“What woke you up?” Bosch asked.

“Voices. I heard voices.”

“What was said?”

“I don’t know. It was just what woke me up.”

“How far were you from the overlook?”

“I don’t know. Like fifty meters, I think. I was pretty far away.”

“What was said after you were awake and could hear?”

“Nothing. They stopped.”

“All right, then what did you see when you woke up?”

“I saw three cars parked by the clearing. One was a Porsche and the other two were bigger. I don’t know the kind but they were sort of the same.”

“Did you see the men on the overlook?”

“No, I didn’t see anybody. It was too dark out there. But then I heard a voice again and it was coming from over there. In the dark. It was like a yell. Right at the moment I looked, there were two quick flashes and shots. Like muffled shots. I could see somebody in the clearing on his knees. You know, in the flash of light. But it was so quick that was all I saw.”

Bosch nodded.

“This is good, Jesse. You’re doing good. Let’s just go over this part again so we have it right. You were asleep and then voices woke you up and you looked out and saw the three cars. Do I have that right?”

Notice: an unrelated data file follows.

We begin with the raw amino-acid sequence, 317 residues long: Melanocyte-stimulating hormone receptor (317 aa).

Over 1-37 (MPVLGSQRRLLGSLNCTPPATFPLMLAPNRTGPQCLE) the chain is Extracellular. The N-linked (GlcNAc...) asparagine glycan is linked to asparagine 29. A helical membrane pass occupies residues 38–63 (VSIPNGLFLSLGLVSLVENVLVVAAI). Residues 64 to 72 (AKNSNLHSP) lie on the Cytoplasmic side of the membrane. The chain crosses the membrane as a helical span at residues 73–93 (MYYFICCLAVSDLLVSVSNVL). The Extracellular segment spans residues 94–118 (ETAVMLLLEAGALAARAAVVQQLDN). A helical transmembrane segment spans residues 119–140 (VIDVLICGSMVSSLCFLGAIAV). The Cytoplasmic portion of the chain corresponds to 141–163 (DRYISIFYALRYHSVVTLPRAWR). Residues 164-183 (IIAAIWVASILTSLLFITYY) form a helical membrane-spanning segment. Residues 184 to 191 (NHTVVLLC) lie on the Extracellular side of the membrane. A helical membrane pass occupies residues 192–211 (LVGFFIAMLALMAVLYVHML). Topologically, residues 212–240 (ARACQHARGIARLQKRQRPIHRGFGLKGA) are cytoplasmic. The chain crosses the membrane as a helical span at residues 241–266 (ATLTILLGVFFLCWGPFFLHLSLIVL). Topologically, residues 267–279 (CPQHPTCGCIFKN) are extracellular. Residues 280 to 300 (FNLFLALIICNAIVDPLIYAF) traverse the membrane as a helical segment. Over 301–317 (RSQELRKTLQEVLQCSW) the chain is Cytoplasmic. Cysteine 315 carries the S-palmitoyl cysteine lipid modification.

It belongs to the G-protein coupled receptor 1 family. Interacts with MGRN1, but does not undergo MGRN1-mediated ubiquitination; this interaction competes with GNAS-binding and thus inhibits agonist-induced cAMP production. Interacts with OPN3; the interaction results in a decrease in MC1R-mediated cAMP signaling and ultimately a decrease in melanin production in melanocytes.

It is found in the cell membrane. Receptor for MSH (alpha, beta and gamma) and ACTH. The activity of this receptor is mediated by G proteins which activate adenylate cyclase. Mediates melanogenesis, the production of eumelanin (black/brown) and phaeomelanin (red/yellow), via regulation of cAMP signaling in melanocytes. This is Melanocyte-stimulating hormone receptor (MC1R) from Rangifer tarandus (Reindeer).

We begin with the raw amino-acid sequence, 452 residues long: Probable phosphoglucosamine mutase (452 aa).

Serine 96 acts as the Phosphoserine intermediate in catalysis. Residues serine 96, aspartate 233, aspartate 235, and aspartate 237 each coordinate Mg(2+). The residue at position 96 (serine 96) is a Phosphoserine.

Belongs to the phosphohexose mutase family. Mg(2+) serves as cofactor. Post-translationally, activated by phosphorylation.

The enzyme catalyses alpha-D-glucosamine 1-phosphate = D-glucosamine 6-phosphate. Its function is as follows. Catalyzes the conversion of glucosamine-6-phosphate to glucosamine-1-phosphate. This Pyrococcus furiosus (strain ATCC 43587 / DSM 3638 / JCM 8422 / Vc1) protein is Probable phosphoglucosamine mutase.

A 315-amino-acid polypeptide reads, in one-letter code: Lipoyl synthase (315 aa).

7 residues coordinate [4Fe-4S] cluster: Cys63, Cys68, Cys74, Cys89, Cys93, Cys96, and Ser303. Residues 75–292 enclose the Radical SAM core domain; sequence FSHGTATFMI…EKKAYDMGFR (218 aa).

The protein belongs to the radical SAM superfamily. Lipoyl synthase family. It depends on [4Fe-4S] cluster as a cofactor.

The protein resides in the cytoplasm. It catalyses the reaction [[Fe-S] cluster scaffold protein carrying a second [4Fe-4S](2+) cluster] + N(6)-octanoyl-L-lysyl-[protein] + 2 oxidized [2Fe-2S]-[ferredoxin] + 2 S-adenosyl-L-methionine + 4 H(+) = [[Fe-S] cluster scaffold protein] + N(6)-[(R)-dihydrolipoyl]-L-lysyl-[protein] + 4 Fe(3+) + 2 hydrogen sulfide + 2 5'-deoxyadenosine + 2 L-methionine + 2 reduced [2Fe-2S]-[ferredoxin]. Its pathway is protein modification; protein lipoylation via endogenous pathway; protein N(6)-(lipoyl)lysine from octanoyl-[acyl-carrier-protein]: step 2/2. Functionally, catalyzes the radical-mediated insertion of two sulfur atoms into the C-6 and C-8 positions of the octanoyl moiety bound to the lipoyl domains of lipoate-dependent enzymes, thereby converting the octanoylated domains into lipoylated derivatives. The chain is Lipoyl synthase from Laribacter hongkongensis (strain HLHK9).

“Yes.”

“Okay, good. Then you heard a voice again and you looked toward the overlook. Just then the shots were fired. Is all of that right?”

“Right.”

Bosch nodded. But he knew that Mitford might be simply telling Bosch what he wanted to hear. He had to test the kid to make sure that wasn’t happening.

“Now, you said that in the flash from the gun you saw the victim drop to his knees, is that right?”

“No, not exactly.”

“Then tell me exactly what you saw.”

“I think he was on his knees already. It was so fast I wouldn’t have seen him drop to his knees like you said. I think he was already kneeling.”

BOOK: The Overlook
7.85Mb size Format: txt, pdf, ePub
ads